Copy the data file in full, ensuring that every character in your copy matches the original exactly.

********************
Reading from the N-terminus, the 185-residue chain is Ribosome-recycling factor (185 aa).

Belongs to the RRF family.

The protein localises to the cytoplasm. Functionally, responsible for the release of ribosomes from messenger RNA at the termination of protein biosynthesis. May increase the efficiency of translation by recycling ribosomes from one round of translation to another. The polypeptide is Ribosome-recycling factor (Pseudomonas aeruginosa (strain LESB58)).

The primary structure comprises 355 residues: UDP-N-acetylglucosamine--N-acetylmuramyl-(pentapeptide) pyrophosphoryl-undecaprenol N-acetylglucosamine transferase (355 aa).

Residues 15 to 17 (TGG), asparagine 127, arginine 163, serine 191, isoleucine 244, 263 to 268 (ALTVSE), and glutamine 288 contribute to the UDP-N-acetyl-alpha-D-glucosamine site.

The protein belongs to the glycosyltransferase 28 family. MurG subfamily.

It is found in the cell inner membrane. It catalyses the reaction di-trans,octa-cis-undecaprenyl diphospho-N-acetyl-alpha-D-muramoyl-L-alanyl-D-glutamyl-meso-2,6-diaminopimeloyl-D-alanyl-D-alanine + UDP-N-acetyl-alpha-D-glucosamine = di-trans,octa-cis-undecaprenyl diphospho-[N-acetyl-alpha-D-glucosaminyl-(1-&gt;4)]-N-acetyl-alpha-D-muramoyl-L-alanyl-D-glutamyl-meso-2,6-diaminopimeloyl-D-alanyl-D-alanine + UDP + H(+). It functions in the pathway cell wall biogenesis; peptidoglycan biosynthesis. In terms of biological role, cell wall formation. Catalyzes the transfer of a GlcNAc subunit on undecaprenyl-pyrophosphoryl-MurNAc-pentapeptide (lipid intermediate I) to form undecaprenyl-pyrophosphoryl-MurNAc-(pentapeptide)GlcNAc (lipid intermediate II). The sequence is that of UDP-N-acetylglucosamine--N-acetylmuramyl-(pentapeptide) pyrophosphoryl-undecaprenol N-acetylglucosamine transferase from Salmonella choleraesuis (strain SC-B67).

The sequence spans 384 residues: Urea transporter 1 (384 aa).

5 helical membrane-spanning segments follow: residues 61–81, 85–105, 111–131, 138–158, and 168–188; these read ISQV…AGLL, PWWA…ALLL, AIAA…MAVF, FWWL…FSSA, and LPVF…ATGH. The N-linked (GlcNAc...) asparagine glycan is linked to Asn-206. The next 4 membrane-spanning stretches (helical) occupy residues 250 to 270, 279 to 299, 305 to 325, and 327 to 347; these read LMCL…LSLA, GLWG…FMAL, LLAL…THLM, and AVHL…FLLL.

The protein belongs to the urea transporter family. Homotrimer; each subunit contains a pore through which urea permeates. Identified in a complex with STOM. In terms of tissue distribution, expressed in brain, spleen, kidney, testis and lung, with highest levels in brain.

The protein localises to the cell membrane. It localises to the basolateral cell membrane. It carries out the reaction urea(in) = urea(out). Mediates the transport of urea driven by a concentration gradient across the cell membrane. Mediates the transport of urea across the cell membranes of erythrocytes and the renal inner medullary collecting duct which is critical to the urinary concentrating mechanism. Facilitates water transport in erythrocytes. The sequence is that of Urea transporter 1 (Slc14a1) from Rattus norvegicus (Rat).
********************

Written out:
Reading from the N-terminus, the 185-residue chain is Ribosome-recycling factor (185 aa).

Belongs to the RRF family.

The protein localises to the cytoplasm. Functionally, responsible for the release of ribosomes from messenger RNA at the termination of protein biosynthesis. May increase the efficiency of translation by recycling ribosomes from one round of translation to another. The polypeptide is Ribosome-recycling factor (Pseudomonas aeruginosa (strain LESB58)).

The primary structure comprises 355 residues: UDP-N-acetylglucosamine--N-acetylmuramyl-(pentapeptide) pyrophosphoryl-undecaprenol N-acetylglucosamine transferase (355 aa).

Residues 15 to 17 (TGG), asparagine 127, arginine 163, serine 191, isoleucine 244, 263 to 268 (ALTVSE), and glutamine 288 contribute to the UDP-N-acetyl-alpha-D-glucosamine site.

The protein belongs to the glycosyltransferase 28 family. MurG subfamily.

It is found in the cell inner membrane. It catalyses the reaction di-trans,octa-cis-undecaprenyl diphospho-N-acetyl-alpha-D-muramoyl-L-alanyl-D-glutamyl-meso-2,6-diaminopimeloyl-D-alanyl-D-alanine + UDP-N-acetyl-alpha-D-glucosamine = di-trans,octa-cis-undecaprenyl diphospho-[N-acetyl-alpha-D-glucosaminyl-(1-&gt;4)]-N-acetyl-alpha-D-muramoyl-L-alanyl-D-glutamyl-meso-2,6-diaminopimeloyl-D-alanyl-D-alanine + UDP + H(+). It functions in the pathway cell wall biogenesis; peptidoglycan biosynthesis. In terms of biological role, cell wall formation. Catalyzes the transfer of a GlcNAc subunit on undecaprenyl-pyrophosphoryl-MurNAc-pentapeptide (lipid intermediate I) to form undecaprenyl-pyrophosphoryl-MurNAc-(pentapeptide)GlcNAc (lipid intermediate II). The sequence is that of UDP-N-acetylglucosamine--N-acetylmuramyl-(pentapeptide) pyrophosphoryl-undecaprenol N-acetylglucosamine transferase from Salmonella choleraesuis (strain SC-B67).

The sequence spans 384 residues: Urea transporter 1 (384 aa).

5 helical membrane-spanning segments follow: residues 61–81, 85–105, 111–131, 138–158, and 168–188; these read ISQV…AGLL, PWWA…ALLL, AIAA…MAVF, FWWL…FSSA, and LPVF…ATGH. The N-linked (GlcNAc...) asparagine glycan is linked to Asn-206. The next 4 membrane-spanning stretches (helical) occupy residues 250 to 270, 279 to 299, 305 to 325, and 327 to 347; these read LMCL…LSLA, GLWG…FMAL, LLAL…THLM, and AVHL…FLLL.

The protein belongs to the urea transporter family. Homotrimer; each subunit contains a pore through which urea permeates. Identified in a complex with STOM. In terms of tissue distribution, expressed in brain, spleen, kidney, testis and lung, with highest levels in brain.

The protein localises to the cell membrane. It localises to the basolateral cell membrane. It carries out the reaction urea(in) = urea(out). Mediates the transport of urea driven by a concentration gradient across the cell membrane. Mediates the transport of urea across the cell membranes of erythrocytes and the renal inner medullary collecting duct which is critical to the urinary concentrating mechanism. Facilitates water transport in erythrocytes. The sequence is that of Urea transporter 1 (Slc14a1) from Rattus norvegicus (Rat).